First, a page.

Let's get to it:
UNIFORM NOTE: The Steelers will wear white jerseys today against the Eagles in Philadelphia.
TONY SIMPSON FROM BELFAST, NORTHERN IRELAND:
The Steelers have not won in Philadelphia since 1965, which was 51 years and three stadiums ago. Cursed or what?
ANSWER: In between that 1965 victory and today, there have been eight straight Steelers losses to the Eagles in Philadelphia, but the curse thing really doesn't seem to apply because two of those Steelers teams that lost in Philadelphia during the streak went on to win the Super Bowl that same season. The 1979 Steelers, who won Super Bowl XIV, lost to the Eagles, 17-14; and the 2008 Steelers, who won Super Bowl XLIII, lost in Philadelphia, 15-6.**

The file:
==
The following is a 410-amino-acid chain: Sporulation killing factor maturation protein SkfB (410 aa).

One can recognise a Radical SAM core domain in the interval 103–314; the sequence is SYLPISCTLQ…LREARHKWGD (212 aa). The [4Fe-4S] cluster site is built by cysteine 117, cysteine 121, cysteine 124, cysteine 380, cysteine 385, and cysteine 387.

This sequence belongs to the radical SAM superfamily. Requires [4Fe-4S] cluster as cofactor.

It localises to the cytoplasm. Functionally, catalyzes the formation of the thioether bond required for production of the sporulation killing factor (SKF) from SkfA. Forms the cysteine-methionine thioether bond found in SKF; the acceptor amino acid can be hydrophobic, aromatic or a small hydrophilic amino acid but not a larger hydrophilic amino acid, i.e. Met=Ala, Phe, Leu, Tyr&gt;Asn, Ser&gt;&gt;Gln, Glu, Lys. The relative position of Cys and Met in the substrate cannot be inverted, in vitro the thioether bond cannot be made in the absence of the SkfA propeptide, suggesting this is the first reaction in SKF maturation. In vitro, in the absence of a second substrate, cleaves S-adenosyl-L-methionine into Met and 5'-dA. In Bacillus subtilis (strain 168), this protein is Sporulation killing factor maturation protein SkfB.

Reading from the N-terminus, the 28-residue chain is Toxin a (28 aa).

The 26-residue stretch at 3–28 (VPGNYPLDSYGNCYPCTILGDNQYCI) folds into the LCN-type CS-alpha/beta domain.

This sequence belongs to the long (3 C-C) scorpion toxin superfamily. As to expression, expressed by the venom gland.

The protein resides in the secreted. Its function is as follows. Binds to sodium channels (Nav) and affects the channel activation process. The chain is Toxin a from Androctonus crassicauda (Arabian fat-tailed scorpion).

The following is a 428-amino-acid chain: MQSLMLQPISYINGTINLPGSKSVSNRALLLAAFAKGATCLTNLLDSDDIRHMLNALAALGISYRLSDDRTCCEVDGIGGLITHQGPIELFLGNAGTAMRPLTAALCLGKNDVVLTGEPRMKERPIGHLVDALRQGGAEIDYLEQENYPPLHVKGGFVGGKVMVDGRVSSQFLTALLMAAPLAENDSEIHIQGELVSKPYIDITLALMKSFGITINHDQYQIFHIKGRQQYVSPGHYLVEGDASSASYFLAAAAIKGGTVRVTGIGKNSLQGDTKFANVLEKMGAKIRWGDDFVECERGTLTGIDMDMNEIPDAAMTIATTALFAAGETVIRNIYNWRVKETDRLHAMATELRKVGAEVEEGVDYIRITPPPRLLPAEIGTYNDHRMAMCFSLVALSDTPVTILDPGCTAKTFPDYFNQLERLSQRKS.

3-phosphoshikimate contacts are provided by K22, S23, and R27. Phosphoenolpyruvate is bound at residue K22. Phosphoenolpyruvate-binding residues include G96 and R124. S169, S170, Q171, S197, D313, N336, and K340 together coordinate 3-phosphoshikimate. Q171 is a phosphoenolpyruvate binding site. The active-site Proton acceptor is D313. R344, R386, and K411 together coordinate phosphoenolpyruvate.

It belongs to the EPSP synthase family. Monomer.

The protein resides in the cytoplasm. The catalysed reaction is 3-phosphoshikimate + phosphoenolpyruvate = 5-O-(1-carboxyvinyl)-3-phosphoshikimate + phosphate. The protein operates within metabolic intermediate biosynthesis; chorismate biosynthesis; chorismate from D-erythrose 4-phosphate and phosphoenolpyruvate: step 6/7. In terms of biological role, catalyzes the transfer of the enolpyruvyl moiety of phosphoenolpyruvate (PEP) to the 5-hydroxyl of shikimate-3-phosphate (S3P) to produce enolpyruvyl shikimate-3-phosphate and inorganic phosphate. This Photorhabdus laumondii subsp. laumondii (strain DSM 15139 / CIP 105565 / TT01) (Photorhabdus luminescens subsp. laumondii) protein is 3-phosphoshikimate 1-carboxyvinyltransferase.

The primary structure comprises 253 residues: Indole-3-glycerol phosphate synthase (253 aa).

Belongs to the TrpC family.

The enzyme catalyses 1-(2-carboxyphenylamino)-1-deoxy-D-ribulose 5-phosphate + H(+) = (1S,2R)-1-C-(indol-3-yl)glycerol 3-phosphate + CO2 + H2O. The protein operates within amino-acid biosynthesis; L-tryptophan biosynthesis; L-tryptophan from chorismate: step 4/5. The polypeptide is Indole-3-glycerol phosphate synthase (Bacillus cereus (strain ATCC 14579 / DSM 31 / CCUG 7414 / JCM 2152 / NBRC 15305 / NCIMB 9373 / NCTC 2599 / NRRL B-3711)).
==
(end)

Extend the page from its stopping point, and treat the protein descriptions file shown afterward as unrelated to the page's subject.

THOMAS KIEFER FROM CENTERVILLE, OH:
I know that this question is based purely on my own personal preference, but I can't help it. I'm old school. I like the old block numbers on the uniforms. Any chance of the Steelers going back to them on their jerseys?
ANSWER: Doubtful. Very, very doubtful.
MICHAEL MCCHESNEY FROM ZELIENOPLE, PA:
The trip to Philadelphia this weekend, will the team fly or travel by bus?
ANSWER: The only bus trip on the Steelers' schedule is Cleveland. The team travels by charter flight on every other road trip.
MARK ALBAN FROM MAPLEWOOD, NJ:
What makes the Eagles so tough to beat in Philadelphia throughout the years for the Steelers? The Steelers have lost their last 8 games there, dating back to 1965. Neither Chuck Noll's great teams of the 1970s, nor Bill Cowher's teams of the 1990s, ever won in Philadelphia? Is that correct?